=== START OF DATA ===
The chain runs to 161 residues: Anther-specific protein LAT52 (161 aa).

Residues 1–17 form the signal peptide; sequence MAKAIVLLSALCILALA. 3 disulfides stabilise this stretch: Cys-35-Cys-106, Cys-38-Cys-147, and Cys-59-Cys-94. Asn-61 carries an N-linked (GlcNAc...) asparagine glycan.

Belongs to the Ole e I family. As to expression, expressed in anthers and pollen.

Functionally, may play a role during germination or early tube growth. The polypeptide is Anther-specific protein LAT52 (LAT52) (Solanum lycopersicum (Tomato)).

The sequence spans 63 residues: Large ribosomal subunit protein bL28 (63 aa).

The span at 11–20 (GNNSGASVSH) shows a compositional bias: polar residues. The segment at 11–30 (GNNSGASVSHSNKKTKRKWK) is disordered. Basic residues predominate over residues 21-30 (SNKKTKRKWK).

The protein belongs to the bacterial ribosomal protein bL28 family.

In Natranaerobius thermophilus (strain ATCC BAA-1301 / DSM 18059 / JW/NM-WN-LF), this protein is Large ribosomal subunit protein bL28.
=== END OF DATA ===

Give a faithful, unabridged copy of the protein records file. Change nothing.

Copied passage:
The chain runs to 161 residues: Anther-specific protein LAT52 (161 aa).

Residues 1–17 form the signal peptide; sequence MAKAIVLLSALCILALA. 3 disulfides stabilise this stretch: Cys-35-Cys-106, Cys-38-Cys-147, and Cys-59-Cys-94. Asn-61 carries an N-linked (GlcNAc...) asparagine glycan.

Belongs to the Ole e I family. As to expression, expressed in anthers and pollen.

Functionally, may play a role during germination or early tube growth. The polypeptide is Anther-specific protein LAT52 (LAT52) (Solanum lycopersicum (Tomato)).

The sequence spans 63 residues: Large ribosomal subunit protein bL28 (63 aa).

The span at 11–20 (GNNSGASVSH) shows a compositional bias: polar residues. The segment at 11–30 (GNNSGASVSHSNKKTKRKWK) is disordered. Basic residues predominate over residues 21-30 (SNKKTKRKWK).

The protein belongs to the bacterial ribosomal protein bL28 family.

In Natranaerobius thermophilus (strain ATCC BAA-1301 / DSM 18059 / JW/NM-WN-LF), this protein is Large ribosomal subunit protein bL28.